Gender equality is not only a moral imperative and fundamental human right, but also a powerful tool for accelerating progress in all areas of the United Nations’ work, including peace and security. Strengthening the role of women and diversity of voices in disarmament will advance our collective goals in disarmament, non-proliferation and arms control
Izumi Nakamitsu, United Nations High Representative for Disarmament Affairs

Developments and trends, 2019

In the year leading up to the twentieth anniversary of Security Council resolution 1325 (2000) on women, peace and security, a growing number of Member States demonstrated interest and support in promoting the inclusion of gender perspectives in disarmament and arms control processes in order to achieve more sustainable and effective outcomes.

Women remained significantly underrepresented in multilateral disarmament forums and decision-making during the year, according to findings by the United Nations Institute for Disarmament Research. Calls for women’s full and equal participation increased, as did the understanding that women’s participation needs to be meaningful. The General Assembly prioritized women’s equal participation in multiple contexts, including for the first time in ammunition management policy, in the framework of the Convention on the Prohibition of the Development, Production and Stockpiling of Bacteriological (Biological) and Toxin Weapons and on Their Destruction (Biological Weapons Convention) and for the groups of governmental experts on nuclear disarmament verification. Women’s participation was also prioritized across the world in relevant trainings, courses and other activities, contributing towards gender equality and women’s empowerment in the field of disarmament, non-proliferation and arms control.

Gender in the General Assembly First Committee and other disarmament forums

Ensuring women’s equal, full and effective participation in disarmament, non-proliferation and arms control is a priority within the Secretary-General’s Agenda for Disarmament. Moreover, United Nations officials, Member States, regional organizations and civil society have repeatedly called for concerted action to promote gender equality in disarmament as a contribution towards sustainable peace and security, as well as the achievement of Goal 5 on gender equality of the 2030 Agenda for Sustainable Development.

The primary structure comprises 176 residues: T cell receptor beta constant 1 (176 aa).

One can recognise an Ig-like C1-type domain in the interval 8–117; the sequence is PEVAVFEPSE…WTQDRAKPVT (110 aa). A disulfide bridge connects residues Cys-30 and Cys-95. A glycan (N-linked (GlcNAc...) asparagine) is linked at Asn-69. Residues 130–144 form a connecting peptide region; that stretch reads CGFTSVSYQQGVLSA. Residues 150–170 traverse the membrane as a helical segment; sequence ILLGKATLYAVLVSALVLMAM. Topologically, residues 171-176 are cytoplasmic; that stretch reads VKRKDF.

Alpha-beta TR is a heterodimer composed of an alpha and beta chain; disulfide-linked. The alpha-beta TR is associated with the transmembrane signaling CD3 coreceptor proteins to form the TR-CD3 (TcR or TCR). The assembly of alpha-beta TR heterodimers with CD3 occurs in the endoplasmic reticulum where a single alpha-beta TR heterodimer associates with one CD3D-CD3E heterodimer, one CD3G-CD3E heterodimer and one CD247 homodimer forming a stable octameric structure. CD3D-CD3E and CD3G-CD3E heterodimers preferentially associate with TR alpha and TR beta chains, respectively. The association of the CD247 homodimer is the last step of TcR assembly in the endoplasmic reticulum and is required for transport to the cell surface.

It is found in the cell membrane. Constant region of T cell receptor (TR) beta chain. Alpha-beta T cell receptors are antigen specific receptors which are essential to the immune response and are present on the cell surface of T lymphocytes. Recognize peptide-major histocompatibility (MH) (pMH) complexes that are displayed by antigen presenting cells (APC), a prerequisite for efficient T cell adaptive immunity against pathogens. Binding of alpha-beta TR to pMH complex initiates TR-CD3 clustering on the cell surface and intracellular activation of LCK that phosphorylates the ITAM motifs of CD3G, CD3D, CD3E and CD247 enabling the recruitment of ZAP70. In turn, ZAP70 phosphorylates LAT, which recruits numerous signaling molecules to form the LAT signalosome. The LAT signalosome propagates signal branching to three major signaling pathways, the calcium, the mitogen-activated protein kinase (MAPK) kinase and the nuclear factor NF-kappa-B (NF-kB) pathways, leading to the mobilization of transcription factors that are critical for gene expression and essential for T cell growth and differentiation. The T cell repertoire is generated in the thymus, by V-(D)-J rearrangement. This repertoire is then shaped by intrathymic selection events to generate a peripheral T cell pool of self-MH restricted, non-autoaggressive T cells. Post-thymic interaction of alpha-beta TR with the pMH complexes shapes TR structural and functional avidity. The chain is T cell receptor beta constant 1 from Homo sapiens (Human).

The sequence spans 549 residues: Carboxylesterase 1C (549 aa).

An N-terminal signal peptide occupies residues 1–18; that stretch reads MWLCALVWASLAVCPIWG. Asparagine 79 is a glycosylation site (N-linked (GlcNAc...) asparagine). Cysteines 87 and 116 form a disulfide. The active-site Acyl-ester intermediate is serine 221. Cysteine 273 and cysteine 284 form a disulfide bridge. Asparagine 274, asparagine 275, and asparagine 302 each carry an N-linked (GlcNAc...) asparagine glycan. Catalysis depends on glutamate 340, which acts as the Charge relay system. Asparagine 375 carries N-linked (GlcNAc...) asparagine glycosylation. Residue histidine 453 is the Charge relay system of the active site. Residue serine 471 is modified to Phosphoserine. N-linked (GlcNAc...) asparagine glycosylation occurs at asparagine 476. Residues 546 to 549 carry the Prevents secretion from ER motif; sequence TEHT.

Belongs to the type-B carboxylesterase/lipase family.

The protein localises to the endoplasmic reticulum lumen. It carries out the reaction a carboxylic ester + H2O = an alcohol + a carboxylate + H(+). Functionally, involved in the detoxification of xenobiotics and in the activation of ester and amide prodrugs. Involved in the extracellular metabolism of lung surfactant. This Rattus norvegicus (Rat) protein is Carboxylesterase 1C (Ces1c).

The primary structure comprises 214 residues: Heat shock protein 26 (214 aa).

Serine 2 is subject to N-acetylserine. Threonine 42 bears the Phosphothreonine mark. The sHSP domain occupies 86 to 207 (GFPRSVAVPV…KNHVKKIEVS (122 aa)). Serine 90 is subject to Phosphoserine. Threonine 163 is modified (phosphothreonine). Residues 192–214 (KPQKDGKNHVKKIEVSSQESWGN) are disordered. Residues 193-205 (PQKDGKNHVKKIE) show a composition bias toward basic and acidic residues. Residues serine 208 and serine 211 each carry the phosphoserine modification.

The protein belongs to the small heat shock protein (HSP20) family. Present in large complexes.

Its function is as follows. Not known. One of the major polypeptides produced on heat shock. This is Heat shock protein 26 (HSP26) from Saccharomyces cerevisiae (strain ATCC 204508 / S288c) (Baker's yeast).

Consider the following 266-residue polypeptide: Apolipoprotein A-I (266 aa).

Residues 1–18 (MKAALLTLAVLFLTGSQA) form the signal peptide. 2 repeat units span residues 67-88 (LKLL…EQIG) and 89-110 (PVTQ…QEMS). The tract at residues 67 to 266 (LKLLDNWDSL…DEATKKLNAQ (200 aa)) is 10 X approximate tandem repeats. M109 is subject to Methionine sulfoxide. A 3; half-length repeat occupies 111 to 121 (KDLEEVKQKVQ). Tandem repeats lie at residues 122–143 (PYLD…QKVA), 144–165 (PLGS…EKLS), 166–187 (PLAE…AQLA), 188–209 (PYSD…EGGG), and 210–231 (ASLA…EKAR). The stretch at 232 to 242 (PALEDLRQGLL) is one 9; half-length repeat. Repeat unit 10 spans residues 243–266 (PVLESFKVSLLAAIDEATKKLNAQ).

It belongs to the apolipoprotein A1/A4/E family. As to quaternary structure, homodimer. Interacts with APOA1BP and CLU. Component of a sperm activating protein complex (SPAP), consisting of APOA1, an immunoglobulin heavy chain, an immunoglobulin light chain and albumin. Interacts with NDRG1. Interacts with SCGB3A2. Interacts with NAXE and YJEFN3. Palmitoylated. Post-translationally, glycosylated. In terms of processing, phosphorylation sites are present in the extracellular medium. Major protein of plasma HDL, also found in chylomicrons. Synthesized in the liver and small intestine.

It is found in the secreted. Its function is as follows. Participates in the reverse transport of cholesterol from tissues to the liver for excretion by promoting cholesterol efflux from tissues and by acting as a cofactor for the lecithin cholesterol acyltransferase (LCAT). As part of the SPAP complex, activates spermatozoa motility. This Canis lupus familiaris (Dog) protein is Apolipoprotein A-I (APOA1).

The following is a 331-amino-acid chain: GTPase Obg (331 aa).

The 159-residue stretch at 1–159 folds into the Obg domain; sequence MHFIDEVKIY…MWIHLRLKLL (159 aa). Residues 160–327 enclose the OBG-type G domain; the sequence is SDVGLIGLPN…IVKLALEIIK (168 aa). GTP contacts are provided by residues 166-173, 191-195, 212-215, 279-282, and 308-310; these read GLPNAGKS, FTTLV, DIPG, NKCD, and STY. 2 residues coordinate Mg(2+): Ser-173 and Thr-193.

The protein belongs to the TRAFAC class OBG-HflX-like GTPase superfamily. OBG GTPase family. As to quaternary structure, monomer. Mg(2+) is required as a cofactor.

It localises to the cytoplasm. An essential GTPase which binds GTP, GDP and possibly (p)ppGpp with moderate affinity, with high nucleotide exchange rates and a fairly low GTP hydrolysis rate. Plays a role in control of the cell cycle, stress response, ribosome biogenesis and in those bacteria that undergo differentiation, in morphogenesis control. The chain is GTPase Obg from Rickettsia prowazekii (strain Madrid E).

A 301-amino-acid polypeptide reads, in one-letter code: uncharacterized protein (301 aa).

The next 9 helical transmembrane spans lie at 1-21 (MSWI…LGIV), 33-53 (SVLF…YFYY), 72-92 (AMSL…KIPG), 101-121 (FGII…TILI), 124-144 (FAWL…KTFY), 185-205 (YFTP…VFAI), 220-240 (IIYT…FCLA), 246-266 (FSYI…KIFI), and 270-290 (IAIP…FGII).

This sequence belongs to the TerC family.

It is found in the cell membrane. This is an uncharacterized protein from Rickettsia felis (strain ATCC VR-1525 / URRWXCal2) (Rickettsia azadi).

Despite growing attention to the issue, however, the year 2019 saw no significant progress towards achieving women’s equal participation in multilateral disarmament meetings. Female delegates generally made up only about one third of the diplomats accredited to arms control and disarmament conferences, and even fewer women led their delegations. Although the proportion of women members in groups of governmental experts increased in 2019 as gender considerations were more systematically introduced into selection criteria, women still made up only about a quarter of all experts in such groups active during the year.

Prevailing data suggests that continued, concerted efforts by all stakeholders will be necessary to attain gender parity within disarmament, non-proliferation and arms control mechanisms and decision-making processes.

While gender considerations were featured prominently in multilateral small arms control processes and forums, there was increased recognition that additional in-depth research and policymaking efforts were necessary to ensure gender-responsive approaches to addressing weapons of mass destruction and new and emerging technologies. That growing recognition was informed, in part, by a growing awareness of the differential impacts of weapons on women, men, girls and boys.

Death by firearms: Gender dimensions

Armed conflict and armed violence affect women and men differently.

In 2018, firearms were used to kill about 223,300 people—38 per cent of all victims of lethal violence, including from direct conflict and intentional homicide. Men represent the vast majority of those deaths, an estimated 92 per cent. (Small Arms Survey, Global Violent Deaths Database) .